Boston's newly approved city budget includes $200,000 for the design and early construction costs of a long-delayed project to renovate and expand the Jamaica Plain branch library.
Boston Public Library officials hope that full construction will start by fall 2014, library spokeswoman Rosemary Lavery said. But, the city will need to approve more funding for the multi-million dollar project to become a reality.
Toward the end of summer, a request for proposals to select an architect and designer for the project will be issued. Then a formal design process will take between 9 months and one year to complete, said Christine Schonhart, director of library services for Boston’s library branches.
That design process, and perhaps some early construction costs, will be funded by the $200,000 allocation that was included in the fiscal year 2014 budget, which was approved last week by the City Council and Mayor Thomas M. Menino. Fiscal year 2014 began on Monday, July 1.
Once that money is spent, however, the project will not be able to move forward without more funding.
When planning begins for the next city budget, fiscal year 2015, library officials plan to request that the city include the rest of the funding needed to complete the project, Schonhart said.
She said city officials have not made any promises for the project to be fully funded in the next budget, but library officials are optimistic.
“We’re dedicated to this project, we know it’s been on hold for a longtime, and we want to get it moving,” said Schonhart.
She said neighborhood advocacy for the project, which has been strong in the past, remains essential for future funding approval.
The project’s estimated cost will not be determined until the design process moves further along. For now, library officials expect the project cost will be around $8.5-million, a figure based on the cost estimate of a similar, several-year-old plan to renovate and expand the JP branch.
After a grassroots push, library officials in 2006 completed a renovation and expansion study for the branch near the corner of Sedgwick and South streets.
An $8.5-million plan to repair the building, make the facility compliant with the Americans with Disabilities Act; improve the front of the library and expand some services was selected as was an architect to lead the project.
But, due to a lack of funding, the effort stalled until late last year when city officials held a series of public meetings to discuss revised versions of the 2006 plan.
Schonhart said the latest proposal calls for complete interior renovations, including new furniture, paint, flooring, a larger circulation desk and technological improvements. There would be elevator access, accessibility upgrades to entrances and an expansion off the main floor that could become a space for computers, reading and other uses.
The main floor of the branch would house the adult and children’s areas. A loft space overlooking the main floor would be for teenagers. Officials have proposed reducing the amount of storage space in the basement to allow for an additional room or rooms that would be publicly accessible.
“We want to upgrade the infrastructure so it has modern library services while still maintaining its current charm,” Schonhart said.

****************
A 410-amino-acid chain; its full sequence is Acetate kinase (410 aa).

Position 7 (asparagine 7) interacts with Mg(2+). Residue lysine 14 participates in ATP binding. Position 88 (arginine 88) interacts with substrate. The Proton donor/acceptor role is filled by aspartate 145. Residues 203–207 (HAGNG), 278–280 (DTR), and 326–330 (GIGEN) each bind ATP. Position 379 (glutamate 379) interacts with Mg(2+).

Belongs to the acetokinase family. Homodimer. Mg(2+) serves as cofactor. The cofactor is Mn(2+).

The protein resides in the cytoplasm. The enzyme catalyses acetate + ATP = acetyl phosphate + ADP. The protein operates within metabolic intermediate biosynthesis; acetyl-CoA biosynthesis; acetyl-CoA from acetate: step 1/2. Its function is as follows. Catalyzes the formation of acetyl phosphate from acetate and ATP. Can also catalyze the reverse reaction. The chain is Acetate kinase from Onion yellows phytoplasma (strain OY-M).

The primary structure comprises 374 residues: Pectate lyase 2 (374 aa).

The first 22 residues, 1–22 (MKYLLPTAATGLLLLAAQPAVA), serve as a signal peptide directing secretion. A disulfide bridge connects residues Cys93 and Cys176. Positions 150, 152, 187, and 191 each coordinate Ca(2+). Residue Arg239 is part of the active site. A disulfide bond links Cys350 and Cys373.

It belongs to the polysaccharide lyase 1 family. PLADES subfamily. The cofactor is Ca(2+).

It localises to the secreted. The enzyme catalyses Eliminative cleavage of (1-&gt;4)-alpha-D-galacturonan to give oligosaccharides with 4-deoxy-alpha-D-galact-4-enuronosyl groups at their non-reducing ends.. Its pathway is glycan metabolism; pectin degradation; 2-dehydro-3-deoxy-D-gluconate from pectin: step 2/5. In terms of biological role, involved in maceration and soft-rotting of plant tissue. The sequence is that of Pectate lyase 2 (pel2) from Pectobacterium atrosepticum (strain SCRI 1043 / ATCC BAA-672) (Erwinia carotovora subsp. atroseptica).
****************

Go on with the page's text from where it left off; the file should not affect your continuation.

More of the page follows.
She said the branch would likely be shut down for construction, which would likely take one year to 18 months. During the closure, library users would be directed to the Connolly branch in JP.
Schonhart said a key factor that could affect the project’s scope, cost and timing is that part of the exterior of the building, the side facing South Street, is designated as a historical landmark and any alterations there would require approval from the state’s historical commission.
In a recent e-mail to constituents and supporters, City Councilor Matt O'Malley, whose district includes Jamaica Plain, said he strongly backs the renovation and expansion plan.
"This is a project that I have been working on since my first day in office," O'Malley wrote. "Over breakfast at Sorella’s in Hyde Square last spring, I convened a meeting between Mayor Menino, his team, the Friends of the Library board and other stakeholders where we talked about the need and necessity to upgrade [the Jamaica Plain branch]. I am enormously grateful and proud that we will soon, [pending further funding approval], have a dazzling renovated branch on Sedgwick Street."
Some smaller projects have been done recently at the branch, including a $27,000 effort last year to update the building’s electrical wiring.
The 9,600 square-foot Jamaica Plain branch houses more than 40,000 items in its collection, Schonhart said. The branch typically ranks as one of the top five busiest branches of the 25 total branches citywide.
The building will turn 103 years old this July, making it the third-oldest neighborhood branch library in Boston. It was the first independent building, apart from the Copley Square Central Library, built by the city exclusively for library use.
The facility, which features large schoolhouse windows and two fireplaces, cost $33,000, including furnishings, to build on city-owned land.
It opened on July 24, 1911 after a fire three years prior at the library’s former space in the adjacent Curtis Hall, where the branch began in June 1876.
A small addition was constructed in 1936 and the interior remodeled in 1963.
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